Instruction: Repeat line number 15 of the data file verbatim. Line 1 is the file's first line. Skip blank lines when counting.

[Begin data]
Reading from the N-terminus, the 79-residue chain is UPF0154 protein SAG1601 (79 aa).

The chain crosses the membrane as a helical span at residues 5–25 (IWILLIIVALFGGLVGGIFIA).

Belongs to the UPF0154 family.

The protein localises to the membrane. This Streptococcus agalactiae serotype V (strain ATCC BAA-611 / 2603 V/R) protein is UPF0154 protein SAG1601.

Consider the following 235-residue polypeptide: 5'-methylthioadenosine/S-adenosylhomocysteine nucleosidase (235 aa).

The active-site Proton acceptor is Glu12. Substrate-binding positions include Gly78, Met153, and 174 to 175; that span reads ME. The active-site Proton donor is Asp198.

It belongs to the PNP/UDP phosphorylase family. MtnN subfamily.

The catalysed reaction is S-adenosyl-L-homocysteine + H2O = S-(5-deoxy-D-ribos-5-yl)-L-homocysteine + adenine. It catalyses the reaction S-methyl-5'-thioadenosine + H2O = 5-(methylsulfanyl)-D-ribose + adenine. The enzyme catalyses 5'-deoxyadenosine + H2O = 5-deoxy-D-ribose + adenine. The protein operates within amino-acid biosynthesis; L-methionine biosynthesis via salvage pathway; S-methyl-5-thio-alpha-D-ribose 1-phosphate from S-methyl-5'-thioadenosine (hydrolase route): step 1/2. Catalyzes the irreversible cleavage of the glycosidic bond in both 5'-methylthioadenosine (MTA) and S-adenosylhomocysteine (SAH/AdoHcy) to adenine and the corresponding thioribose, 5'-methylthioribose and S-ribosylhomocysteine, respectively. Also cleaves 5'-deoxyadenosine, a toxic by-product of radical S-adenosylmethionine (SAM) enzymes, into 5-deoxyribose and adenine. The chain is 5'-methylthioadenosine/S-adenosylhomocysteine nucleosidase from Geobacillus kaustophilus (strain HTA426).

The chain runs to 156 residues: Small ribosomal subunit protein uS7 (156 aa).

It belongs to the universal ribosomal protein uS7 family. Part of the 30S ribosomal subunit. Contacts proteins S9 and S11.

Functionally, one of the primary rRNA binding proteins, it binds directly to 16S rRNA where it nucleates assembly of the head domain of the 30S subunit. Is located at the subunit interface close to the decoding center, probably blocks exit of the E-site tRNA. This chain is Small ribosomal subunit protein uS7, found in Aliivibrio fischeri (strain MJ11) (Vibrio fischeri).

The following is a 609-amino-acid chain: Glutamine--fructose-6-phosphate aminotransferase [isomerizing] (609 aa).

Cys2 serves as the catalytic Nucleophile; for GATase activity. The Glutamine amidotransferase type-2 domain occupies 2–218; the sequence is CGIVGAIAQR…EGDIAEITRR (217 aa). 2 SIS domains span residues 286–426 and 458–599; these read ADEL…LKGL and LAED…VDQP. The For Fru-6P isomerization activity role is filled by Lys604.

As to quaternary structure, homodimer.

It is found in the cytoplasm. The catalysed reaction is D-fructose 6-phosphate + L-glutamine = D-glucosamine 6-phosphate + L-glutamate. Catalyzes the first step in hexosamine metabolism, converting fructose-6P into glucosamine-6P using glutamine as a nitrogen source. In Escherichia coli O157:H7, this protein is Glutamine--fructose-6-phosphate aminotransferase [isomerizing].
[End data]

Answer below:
It is found in the cytoplasm. The catalysed reaction is D-fructose 6-phosphate + L-glutamine = D-glucosamine 6-phosphate + L-glutamate. Catalyzes the first step in hexosamine metabolism, converting fructose-6P into glucosamine-6P using glutamine as a nitrogen source. In Escherichia coli O157:H7, this protein is Glutamine--fructose-6-phosphate aminotransferase [isomerizing].